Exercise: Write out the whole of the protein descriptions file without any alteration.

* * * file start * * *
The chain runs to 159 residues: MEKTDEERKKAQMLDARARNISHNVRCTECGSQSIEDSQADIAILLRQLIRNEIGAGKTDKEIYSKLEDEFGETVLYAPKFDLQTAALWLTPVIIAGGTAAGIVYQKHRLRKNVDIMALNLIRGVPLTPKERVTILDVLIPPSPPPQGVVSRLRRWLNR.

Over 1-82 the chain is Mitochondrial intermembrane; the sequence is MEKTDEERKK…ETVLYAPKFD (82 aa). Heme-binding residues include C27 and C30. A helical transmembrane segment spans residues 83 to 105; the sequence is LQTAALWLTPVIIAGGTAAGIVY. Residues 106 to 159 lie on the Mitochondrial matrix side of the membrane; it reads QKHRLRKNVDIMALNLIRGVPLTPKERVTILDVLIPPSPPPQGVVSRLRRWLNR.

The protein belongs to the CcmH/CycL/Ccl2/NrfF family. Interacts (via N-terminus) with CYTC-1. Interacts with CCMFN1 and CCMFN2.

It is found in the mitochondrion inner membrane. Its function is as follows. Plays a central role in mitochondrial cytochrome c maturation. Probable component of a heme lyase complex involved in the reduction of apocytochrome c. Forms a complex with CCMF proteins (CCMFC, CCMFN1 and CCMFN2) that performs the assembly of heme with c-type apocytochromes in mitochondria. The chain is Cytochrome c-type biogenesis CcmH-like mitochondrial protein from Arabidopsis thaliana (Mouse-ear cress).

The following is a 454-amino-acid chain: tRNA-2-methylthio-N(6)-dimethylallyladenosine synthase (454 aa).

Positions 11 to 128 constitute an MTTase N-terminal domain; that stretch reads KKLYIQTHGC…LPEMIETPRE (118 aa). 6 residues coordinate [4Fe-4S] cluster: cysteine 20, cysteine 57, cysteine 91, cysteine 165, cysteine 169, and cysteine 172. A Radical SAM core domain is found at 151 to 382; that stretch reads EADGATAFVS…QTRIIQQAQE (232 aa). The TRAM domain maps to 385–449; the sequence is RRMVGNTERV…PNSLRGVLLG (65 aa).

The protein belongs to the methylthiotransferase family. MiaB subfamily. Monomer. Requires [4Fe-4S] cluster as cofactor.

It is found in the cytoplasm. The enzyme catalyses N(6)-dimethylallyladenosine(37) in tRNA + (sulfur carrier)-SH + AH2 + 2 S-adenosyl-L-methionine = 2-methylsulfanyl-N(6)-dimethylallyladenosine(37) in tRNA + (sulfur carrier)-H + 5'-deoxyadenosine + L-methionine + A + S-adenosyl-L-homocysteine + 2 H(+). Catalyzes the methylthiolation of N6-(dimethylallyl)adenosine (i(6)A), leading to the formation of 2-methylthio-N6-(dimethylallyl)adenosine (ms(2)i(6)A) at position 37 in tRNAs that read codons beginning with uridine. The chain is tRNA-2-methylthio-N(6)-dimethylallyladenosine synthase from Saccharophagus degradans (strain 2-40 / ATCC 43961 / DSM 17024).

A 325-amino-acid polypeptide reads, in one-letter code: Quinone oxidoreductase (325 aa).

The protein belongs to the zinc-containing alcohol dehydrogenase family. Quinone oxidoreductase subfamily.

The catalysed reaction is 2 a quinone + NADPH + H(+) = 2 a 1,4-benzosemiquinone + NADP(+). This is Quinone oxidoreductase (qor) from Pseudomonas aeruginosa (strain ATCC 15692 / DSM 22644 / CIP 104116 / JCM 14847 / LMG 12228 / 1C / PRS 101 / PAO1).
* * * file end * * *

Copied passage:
The chain runs to 159 residues: MEKTDEERKKAQMLDARARNISHNVRCTECGSQSIEDSQADIAILLRQLIRNEIGAGKTDKEIYSKLEDEFGETVLYAPKFDLQTAALWLTPVIIAGGTAAGIVYQKHRLRKNVDIMALNLIRGVPLTPKERVTILDVLIPPSPPPQGVVSRLRRWLNR.

Over 1-82 the chain is Mitochondrial intermembrane; the sequence is MEKTDEERKK…ETVLYAPKFD (82 aa). Heme-binding residues include C27 and C30. A helical transmembrane segment spans residues 83 to 105; the sequence is LQTAALWLTPVIIAGGTAAGIVY. Residues 106 to 159 lie on the Mitochondrial matrix side of the membrane; it reads QKHRLRKNVDIMALNLIRGVPLTPKERVTILDVLIPPSPPPQGVVSRLRRWLNR.

The protein belongs to the CcmH/CycL/Ccl2/NrfF family. Interacts (via N-terminus) with CYTC-1. Interacts with CCMFN1 and CCMFN2.

It is found in the mitochondrion inner membrane. Its function is as follows. Plays a central role in mitochondrial cytochrome c maturation. Probable component of a heme lyase complex involved in the reduction of apocytochrome c. Forms a complex with CCMF proteins (CCMFC, CCMFN1 and CCMFN2) that performs the assembly of heme with c-type apocytochromes in mitochondria. The chain is Cytochrome c-type biogenesis CcmH-like mitochondrial protein from Arabidopsis thaliana (Mouse-ear cress).

The following is a 454-amino-acid chain: tRNA-2-methylthio-N(6)-dimethylallyladenosine synthase (454 aa).

Positions 11 to 128 constitute an MTTase N-terminal domain; that stretch reads KKLYIQTHGC…LPEMIETPRE (118 aa). 6 residues coordinate [4Fe-4S] cluster: cysteine 20, cysteine 57, cysteine 91, cysteine 165, cysteine 169, and cysteine 172. A Radical SAM core domain is found at 151 to 382; that stretch reads EADGATAFVS…QTRIIQQAQE (232 aa). The TRAM domain maps to 385–449; the sequence is RRMVGNTERV…PNSLRGVLLG (65 aa).

The protein belongs to the methylthiotransferase family. MiaB subfamily. Monomer. Requires [4Fe-4S] cluster as cofactor.

It is found in the cytoplasm. The enzyme catalyses N(6)-dimethylallyladenosine(37) in tRNA + (sulfur carrier)-SH + AH2 + 2 S-adenosyl-L-methionine = 2-methylsulfanyl-N(6)-dimethylallyladenosine(37) in tRNA + (sulfur carrier)-H + 5'-deoxyadenosine + L-methionine + A + S-adenosyl-L-homocysteine + 2 H(+). Catalyzes the methylthiolation of N6-(dimethylallyl)adenosine (i(6)A), leading to the formation of 2-methylthio-N6-(dimethylallyl)adenosine (ms(2)i(6)A) at position 37 in tRNAs that read codons beginning with uridine. The chain is tRNA-2-methylthio-N(6)-dimethylallyladenosine synthase from Saccharophagus degradans (strain 2-40 / ATCC 43961 / DSM 17024).

A 325-amino-acid polypeptide reads, in one-letter code: Quinone oxidoreductase (325 aa).

The protein belongs to the zinc-containing alcohol dehydrogenase family. Quinone oxidoreductase subfamily.

The catalysed reaction is 2 a quinone + NADPH + H(+) = 2 a 1,4-benzosemiquinone + NADP(+). This is Quinone oxidoreductase (qor) from Pseudomonas aeruginosa (strain ATCC 15692 / DSM 22644 / CIP 104116 / JCM 14847 / LMG 12228 / 1C / PRS 101 / PAO1).